Sunday night Wortman Ballroom filled up with over a hundred different faces: students, faculty, and people from the surrounding community. Some came for hall programs, others for class assignments, and others for enjoyment. The set-up was simple. There was only a humble stage and a single light. Little did we know, she would move the room with laughter, tears, and awe.
Fran De Leon, a crowd-moving performer, took on the role of six different characters in this one woman show. Her main purpose was to show the different “faces” of our generation. And through the reactions of many students, professors, and locals, she far surpassed this purpose.
“It’s one big fuzzy mess, and we’re just hitching a ride!” De Leon said.
Elyse Teeney ’13 was especially surprised among others in the crowd. She planned this as a hall program for her residents.
“I just honestly think it’s amazing that she did all of those voices by herself,” Teeney said.
De Leon grabbed the audience’s attention with such phrases as: “Who are you? What is generation â€˜z’?” She used phrases to describe this generation as “status-updating,” “social networking,” and “Starbucks-drinking” to talk about some things that have defined it. But some still had no idea what was coming. Suddenly, she walked out dressed like a half-Japanese young Vegas resident, and the rest was history. She took on the roles of an African-American man with a Ph.D., a Caucasian college student, and an East-Indian American woman, among other. She stole the hearts of the audience with these true stories that she had the opportunity to tell on the issues of diversity, identity, and Americanism.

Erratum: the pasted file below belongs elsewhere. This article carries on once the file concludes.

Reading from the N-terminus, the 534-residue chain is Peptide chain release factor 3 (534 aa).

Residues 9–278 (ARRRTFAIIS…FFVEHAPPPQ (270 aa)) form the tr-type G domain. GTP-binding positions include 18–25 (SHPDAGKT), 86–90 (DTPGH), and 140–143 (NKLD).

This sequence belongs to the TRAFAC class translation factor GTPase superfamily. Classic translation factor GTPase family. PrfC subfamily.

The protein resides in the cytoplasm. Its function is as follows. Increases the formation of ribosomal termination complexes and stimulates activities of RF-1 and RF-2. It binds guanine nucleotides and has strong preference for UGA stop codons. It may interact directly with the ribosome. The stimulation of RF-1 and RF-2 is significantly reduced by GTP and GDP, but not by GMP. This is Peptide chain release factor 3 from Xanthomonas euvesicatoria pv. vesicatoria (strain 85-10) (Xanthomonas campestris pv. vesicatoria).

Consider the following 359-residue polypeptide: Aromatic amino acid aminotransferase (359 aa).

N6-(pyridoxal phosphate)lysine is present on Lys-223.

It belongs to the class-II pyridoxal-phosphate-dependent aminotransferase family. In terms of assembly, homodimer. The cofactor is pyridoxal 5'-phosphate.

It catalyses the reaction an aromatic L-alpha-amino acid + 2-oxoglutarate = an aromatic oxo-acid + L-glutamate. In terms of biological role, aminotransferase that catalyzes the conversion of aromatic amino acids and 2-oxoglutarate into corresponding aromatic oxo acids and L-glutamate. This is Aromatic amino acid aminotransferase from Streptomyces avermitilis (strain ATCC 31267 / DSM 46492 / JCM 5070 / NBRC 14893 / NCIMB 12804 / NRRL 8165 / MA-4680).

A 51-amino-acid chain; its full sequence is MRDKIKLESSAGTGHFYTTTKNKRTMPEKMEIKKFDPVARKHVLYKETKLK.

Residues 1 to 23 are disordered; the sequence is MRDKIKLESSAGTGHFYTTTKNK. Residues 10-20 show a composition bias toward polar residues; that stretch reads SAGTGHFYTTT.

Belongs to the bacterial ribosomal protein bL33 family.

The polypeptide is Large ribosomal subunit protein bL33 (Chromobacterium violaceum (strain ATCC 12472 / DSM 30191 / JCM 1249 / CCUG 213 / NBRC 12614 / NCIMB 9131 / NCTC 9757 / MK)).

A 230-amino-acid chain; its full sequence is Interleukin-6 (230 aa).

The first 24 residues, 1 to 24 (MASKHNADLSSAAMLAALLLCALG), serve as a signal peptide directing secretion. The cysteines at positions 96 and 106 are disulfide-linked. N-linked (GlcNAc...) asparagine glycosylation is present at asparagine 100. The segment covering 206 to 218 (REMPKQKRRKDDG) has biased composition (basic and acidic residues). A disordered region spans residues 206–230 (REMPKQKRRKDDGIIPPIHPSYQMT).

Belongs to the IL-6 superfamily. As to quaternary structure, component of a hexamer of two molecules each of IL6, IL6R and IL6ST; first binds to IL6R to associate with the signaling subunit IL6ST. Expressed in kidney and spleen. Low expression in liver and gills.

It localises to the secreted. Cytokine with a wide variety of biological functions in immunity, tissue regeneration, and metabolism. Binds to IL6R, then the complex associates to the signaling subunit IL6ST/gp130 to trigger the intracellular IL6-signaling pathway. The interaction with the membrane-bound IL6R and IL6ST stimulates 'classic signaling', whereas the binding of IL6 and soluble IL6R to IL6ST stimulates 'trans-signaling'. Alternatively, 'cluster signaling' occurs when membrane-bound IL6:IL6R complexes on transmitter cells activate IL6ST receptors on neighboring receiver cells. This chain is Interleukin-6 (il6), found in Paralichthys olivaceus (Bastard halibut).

The characters were formed from real-life stories collected through various workshops and interviews beginning 15 years ago when Will & Co started. Now, when people at colleges and conferences everywhere go to a show, many times they are inspired and send Will & Co. their story via email.
Dr. Banuelos-Montes commented on the show after watching it and said that it was interesting to him because it created a voice for those who thus far have been silent. The organization collects all of the testimonies and gives sound to this voice that was once absent.
“This collective voice can only be represented through art, and by sending them their stories, the voices are saying that they want to be heard. Not only do they want to be heard, but they want a change,” Banuelos-Montes said.
Will & Co. is in charge of these “faces” performances that are performed around the country. They just finished doing a show at a conference for suicide prevention, and they are presently working on a new show for March, women’s history month, and plan to start the collection for a religion-based show. As part of the remembrance of Martin Luther King, Jr.,
The office of multicultural affairs organized this event. The show was a great remembrance of King because it exemplified the cause that he spent his life on: a nonviolent approach to change.